Identifying with The Elephant Man

By Stephanie Romero

Elephant ManThe Mesa College Theatre Company (MCTC) performed a rendition of the Tony award-winning play this October in 2015. Under the direction of Professor George Ye, students of San Diego Mesa College presented The Elephant Man. I went to see the MCTC’s performance on October 10th. This historical drama was written by Bernard Pomerance in 1977. It’s based on the true life of Joseph Derrick who lived in 19th century London.

Derrick’s deformed, crippled body and elephant-like face caused him to be an outcast. While he was young, his dad died and he was abandoned by his mother. His unfortunate beginning led to his performing in a London circus as a freak show attraction. Any time Derrick walked around town, he covered his face with a burlap sack (with just two openings for his eyes), a newsboy cap, and dark bulky clothes. After maliciously being used for profit and abused for years by a ringmaster named Ross, a Dr. Fredrick Treves attends a show and is intrigued by the mystery of Derrick’s condition. For a fee, the doctor examines “The Elephant Man” and eventually brings Derrick to The Royal London Hospital under the strictest medical scrutiny and privacy from the outside world. No one is willing to be Derrick’s caretaker; at the sight of Derrick, people scream, run, and hide in fear. Finally, Treves is able to acquire an actress, Madge Kendal, who is able to hide her initial shock and eventually develops a friendship with Derrick. Throughout, the doctor discovers that Derrick is highly intelligent. The doctor releases information about the Elephant Man, which makes Derrick very popular. Even high-ranking officials begin to take notice, and even liberally pay for his medical and housing needs.

An Actual Photo of Derrick

An Actual Photo of Derrick

An integral part of the play is that the audience is expected to imagine Derrick’s abnormality after the showing of the real Derrick on screen. The deformity the actor playing Derrick shows are being a cripple and having distorted face, one that forces his right cheek stretch far to the the left. For that significant part, I can applaud the actor for keeping his face distorted the entire play; it was no small feat. But that same actor ran off stage twice (thus breaking out of character) before the lights were fully turned off. The actor who played the doctor forgot his lines a couple of times as well, which took me out of the storyline for a moment.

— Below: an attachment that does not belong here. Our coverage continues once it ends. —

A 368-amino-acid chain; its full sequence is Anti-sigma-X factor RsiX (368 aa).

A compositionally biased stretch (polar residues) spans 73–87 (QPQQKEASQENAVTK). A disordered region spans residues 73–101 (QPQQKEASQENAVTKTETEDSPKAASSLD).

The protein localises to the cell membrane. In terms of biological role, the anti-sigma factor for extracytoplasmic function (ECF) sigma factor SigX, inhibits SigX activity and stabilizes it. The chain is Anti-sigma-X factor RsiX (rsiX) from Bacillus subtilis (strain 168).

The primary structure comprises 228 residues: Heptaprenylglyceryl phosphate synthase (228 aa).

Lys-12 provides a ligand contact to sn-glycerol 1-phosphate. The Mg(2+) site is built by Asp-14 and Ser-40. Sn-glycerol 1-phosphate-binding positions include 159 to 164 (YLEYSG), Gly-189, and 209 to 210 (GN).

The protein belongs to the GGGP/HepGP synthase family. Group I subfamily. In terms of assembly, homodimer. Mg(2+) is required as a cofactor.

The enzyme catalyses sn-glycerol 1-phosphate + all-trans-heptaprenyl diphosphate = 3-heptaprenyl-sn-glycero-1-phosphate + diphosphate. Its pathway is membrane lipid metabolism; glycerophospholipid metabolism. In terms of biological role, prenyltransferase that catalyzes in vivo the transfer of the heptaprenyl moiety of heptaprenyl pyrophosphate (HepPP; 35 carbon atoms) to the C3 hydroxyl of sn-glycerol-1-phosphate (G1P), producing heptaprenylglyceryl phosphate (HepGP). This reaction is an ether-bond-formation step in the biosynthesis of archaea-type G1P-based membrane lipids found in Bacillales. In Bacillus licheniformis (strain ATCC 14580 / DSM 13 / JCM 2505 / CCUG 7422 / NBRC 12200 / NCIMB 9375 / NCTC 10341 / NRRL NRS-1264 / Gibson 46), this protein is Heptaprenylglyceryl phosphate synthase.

The director did a great job staging the production. The play had a balanced mixture of media and performance elements. The MCTC performed in the small Apolliad Theatre, which houses about sixty or so. The scene in which Dr. Treves is first describing Derrick’s condition, the screen projected actual pictures of Derrick. One of my favorite parts of the visual elements were short title screens, or vignettes, that were shown between scenes. For example, after the lights went down, the boldfaced text “HE DOES IT WITH JUST ONE HAND” solely appeared on a black rotating wall between two early scenes. Another time the screen said, “MERCY AND JUSTICE ELUDE OUR MINDS AND ACTIONS.” It was an effective hint to transition into the upcoming scene.

There was a powerful scene towards the end of the play in which the doctor and Derrick’s roles are reversed. In this dream-like scene, Derrick explains the doctor’s condition. The confusion, dissatisfaction, and overall unhappiness of life, despite his medical success, is revealed. At this point, I realized this play isn’t so much Derrick being an outcast as it is about how we treat the abnormal. Is someone normal according to physical standards only? Fitting in is a huge theme in Young Adult literature. Often times, YA novels give us the perspective of the teen who believes if he or she can just change certain physical characteristics, it will bring them happiness. Not being accepted causes fear, sometimes paralyzing fear, that prevents someone from living a full life. Whether it is external imperfections or internal ones, YA fiction authors explore how characters, and by reflection people, juggle this hardship. The playwright exposes the way humans shun or bully those who have defects. We all have hidden shortcomings; the difference is that the Elephant Man’s defects were blatant and physical.

If you desire to patron local theatre and support student actors, see an MCTC production. Prepaid tickets can be bought online or on campus. Click here to visit MCTC’s website and see what their upcoming productions are.

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